Piscine orthoreovirus (PRV) is the causative agent of heart and skeletal muscle inflammation (HSMI). The virus is ubiquitous, but there is a significant increase in the viral load during an outbreak of HSMI. Experimental transmission of HSMI has been demonstrated using tissue homogenate, red blood cells and purified virus. The diagnosis is based on slowly emerging histopathological changes in the heart. qPCR and immunohistochemistry can be used to detect the virus at early stages of infection, before the onset of histopathological changes.
A challenge model for experimental infection of Atlantic salmon has been developed at VESO Aqualab in close collaboration with researchers from the Norwegian School of Veterinary Science (NMBU). Parr and smolts can be challenged by i.p. injection of infectious material or by cohabitation, followed by serum and tissue sampling. Cohabitation trials are typically run for 8-10 weeks. There is a strong correlation between viral load and the following histopathological changes in the heart.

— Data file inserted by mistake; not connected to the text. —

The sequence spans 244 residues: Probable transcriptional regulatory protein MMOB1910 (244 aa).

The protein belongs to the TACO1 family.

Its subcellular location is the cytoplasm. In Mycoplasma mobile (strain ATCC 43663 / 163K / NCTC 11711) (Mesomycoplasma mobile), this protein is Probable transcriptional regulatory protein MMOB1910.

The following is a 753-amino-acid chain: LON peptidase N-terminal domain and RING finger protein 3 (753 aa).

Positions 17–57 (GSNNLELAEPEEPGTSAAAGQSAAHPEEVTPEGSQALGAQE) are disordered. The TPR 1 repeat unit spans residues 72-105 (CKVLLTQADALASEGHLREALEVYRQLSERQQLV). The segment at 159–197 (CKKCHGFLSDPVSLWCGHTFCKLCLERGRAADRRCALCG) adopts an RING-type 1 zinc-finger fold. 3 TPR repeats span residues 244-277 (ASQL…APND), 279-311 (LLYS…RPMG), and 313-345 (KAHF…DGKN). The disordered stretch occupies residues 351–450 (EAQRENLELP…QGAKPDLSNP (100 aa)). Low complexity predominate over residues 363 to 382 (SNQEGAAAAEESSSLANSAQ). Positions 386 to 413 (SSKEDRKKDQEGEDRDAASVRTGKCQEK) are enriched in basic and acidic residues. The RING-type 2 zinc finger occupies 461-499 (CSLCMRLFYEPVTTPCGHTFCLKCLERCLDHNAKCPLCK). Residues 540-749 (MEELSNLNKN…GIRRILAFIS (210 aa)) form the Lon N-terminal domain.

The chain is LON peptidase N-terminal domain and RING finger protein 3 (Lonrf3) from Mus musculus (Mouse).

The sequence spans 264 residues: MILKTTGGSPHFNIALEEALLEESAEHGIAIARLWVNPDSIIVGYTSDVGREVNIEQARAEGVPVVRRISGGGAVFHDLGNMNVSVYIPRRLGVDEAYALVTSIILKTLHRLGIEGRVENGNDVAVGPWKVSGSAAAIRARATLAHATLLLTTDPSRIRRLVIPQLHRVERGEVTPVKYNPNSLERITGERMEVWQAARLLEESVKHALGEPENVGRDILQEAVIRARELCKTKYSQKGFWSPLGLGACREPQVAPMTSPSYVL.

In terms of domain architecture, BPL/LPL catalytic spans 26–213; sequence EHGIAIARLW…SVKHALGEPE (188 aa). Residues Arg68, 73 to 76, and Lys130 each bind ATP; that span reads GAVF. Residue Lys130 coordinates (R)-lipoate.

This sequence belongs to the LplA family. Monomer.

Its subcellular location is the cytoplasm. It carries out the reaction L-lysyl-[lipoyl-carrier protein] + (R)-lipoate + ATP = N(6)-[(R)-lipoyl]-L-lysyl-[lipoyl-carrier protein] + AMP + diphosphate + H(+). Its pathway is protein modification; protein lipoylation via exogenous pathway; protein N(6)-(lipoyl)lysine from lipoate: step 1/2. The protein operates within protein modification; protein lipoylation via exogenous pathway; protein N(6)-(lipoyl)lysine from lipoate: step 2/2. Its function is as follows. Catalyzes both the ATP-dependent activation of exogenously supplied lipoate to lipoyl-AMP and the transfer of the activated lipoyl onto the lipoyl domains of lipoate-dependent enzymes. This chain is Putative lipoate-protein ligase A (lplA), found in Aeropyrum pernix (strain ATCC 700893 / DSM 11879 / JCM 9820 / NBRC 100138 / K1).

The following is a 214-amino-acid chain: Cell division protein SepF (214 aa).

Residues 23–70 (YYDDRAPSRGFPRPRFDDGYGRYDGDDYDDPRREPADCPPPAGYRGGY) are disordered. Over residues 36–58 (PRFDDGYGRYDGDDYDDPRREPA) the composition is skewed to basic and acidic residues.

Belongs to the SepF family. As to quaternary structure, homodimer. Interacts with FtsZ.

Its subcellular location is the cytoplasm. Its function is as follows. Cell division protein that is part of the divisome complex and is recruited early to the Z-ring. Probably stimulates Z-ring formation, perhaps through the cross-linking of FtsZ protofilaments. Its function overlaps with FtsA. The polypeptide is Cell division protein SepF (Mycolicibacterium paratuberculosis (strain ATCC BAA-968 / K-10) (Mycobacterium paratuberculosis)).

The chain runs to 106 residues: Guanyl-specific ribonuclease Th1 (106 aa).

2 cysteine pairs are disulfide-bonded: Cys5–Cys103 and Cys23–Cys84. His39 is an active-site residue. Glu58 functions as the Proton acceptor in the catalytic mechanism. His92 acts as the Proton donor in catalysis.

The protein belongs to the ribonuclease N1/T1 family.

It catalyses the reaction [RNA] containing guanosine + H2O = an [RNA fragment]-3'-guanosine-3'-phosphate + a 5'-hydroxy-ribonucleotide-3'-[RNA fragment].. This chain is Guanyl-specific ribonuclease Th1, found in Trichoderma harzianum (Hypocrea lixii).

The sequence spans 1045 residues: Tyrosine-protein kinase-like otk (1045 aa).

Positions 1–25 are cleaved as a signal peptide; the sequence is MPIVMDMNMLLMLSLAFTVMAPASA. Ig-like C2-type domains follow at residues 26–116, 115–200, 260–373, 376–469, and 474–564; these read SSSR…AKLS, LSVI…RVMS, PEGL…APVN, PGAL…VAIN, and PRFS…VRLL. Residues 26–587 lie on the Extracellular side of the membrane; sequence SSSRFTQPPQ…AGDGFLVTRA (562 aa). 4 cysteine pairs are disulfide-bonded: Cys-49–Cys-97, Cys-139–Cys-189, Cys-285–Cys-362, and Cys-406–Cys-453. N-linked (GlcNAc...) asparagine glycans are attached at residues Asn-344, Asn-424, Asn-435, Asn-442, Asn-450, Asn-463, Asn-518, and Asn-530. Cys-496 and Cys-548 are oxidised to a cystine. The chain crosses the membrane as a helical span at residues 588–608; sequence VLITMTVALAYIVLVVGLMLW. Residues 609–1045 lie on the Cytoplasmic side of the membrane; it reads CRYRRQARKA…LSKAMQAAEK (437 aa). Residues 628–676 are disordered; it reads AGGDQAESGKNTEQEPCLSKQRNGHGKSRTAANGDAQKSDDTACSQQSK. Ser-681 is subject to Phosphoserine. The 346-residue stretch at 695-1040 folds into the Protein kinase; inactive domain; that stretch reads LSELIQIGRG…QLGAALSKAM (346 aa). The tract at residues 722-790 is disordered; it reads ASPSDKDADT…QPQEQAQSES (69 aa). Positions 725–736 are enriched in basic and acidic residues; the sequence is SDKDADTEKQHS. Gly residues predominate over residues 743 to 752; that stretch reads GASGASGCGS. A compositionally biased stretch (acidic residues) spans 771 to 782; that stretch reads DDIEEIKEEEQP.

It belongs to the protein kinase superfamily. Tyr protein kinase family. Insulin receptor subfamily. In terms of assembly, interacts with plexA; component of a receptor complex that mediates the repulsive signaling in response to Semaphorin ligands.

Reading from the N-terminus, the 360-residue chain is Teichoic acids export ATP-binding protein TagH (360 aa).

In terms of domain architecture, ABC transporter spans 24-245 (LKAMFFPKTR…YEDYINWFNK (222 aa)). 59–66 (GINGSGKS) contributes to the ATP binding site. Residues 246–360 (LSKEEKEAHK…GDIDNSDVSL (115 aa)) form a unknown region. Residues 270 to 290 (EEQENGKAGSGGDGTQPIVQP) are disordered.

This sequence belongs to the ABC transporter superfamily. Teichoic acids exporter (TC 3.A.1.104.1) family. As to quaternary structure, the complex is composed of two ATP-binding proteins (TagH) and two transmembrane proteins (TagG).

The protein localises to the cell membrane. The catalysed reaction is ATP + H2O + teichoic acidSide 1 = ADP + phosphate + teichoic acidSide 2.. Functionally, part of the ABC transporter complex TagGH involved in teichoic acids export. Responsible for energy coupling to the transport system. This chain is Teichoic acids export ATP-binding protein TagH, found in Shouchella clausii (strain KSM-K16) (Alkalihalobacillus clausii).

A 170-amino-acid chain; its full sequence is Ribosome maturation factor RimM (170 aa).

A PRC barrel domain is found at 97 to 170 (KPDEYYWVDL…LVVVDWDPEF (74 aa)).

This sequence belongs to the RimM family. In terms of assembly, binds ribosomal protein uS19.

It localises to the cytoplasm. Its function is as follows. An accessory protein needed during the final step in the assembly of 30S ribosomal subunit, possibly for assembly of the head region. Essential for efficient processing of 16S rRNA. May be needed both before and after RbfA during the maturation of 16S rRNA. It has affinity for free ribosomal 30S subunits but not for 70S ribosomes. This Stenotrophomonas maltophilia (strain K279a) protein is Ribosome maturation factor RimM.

Detection of PRV after challenge by i.p. injection or cohabitation (n = 6, individual fish shown). Low Ct value = high viral load. From Wessel et al (2017), PLoS ONE 12(8).
Research Director Norway/Chile, PhD
+47 975 21 869